Lucky, lucky Gordon?

by Stephen Tall on May 23, 2007

Our current Prime Minister has long revelled in the soubriquet, ‘Lucky Tony’. The BBC’s political editor, Nick Robinson, today suggests that this mantle has now been passed to his successor, Gordon Brown.

His rationale is simple: this week’s latest shambolic performance by the Labour Government could have happened in seven weeks’ time, getting the new Premier’s tenure off to the shakiest of all possible starts.

Well, perhaps. I think Mr Robinson rather underestimates the incapacity of this Cabinet, and their potential for conjuring future folie des grandeurs.

For while it’s a tad tricky to feel sympathetic towards health secretary, Patricia Hewitt – who would happily climb a step-ladder on the peak of Everest all the better to talk down to us – the rather hapless Ruth Kelly is perhaps a little more deserving of pity. Handed the poisoned chalice of making Home Improvement Plans work, she is being forced to sup long and hard no matter the taste is bitter.

Meanwhile, the Government minister actually responsible for the HIPs fiasco, Yvette Cooper, is tipped for a big promotion in Mr Brown’s first cabinet, together with her husband, Ed Balls, a man who manages to make Ms Hewitt seem human.

Lucky Gordon? Really?

He is fortunate in one regard, however – Prime Minister Brown will have an unparalleled opportunity to re-mould his ministerial team as he wishes. Labour party leaders are usually hemmed in by two constraints when assembling their cabinet.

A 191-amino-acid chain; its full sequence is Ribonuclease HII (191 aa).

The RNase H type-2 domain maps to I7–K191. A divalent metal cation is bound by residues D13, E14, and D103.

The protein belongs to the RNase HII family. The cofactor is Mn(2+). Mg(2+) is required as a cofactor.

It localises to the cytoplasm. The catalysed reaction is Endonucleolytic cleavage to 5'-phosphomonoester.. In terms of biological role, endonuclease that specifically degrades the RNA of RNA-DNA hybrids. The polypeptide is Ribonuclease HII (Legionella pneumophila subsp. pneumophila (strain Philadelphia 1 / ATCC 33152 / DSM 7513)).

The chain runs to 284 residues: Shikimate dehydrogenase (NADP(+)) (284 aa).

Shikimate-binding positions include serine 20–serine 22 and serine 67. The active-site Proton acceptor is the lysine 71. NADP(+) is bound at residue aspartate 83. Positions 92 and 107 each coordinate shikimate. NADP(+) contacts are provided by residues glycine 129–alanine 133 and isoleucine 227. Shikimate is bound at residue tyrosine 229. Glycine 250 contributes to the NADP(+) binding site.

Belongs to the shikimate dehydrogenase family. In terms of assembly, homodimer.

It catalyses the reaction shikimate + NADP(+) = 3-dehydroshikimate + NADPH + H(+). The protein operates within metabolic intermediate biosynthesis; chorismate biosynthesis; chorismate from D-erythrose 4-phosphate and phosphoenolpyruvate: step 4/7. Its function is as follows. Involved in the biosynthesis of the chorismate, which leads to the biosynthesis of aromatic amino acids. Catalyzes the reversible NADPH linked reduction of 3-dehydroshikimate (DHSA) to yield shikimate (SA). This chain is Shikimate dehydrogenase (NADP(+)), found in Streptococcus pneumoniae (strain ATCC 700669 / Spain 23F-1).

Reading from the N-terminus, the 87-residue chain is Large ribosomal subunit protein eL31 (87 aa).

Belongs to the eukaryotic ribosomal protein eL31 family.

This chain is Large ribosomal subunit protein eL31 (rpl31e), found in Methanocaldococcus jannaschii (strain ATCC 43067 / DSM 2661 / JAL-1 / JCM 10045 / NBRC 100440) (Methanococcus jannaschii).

First, the need to reward political rivals in order to show their magnanimity and to unite the party. But Mr Brown has no rivals – enemies, you betcha, but not rivals.

And, secondly, Labour leaders have to construct their first cabinet from those elected by the Parliamentary Party to the shadow cabinet. Look at Team Tony c.1997 – how many of those would have been there from Mr Blair’s personal choice? However, this party rule, rather quaintly, applies only to the first cabinet. After that, the leader can do as she or he wishes.

So Mr Brown has a free hand, made even freer by the voluntary redundancies of those other two clunking fists, the Two Johns, Prescott and Reid.

Of course, this is itself a double-edged sword – his allies will expect their reward, but he cannot possibly avoid disappointing some of the 308 Labour MPs who coronated him.

And yet, as has become painfully obvious these last few months, there are precious few Labour MPs of real standing, who are also cabinet material. That Mr Brown is the sole leadership candidate after 10 years as Chancellor is a very real tribute to his talent and resilience. It is also a damning indictment of the paucity of quality within this Government. The lack of a viable alternative has assisted him in making it to the top of his party; conversely, it might not help him to stay there.

He’s going to need all the luck he can get.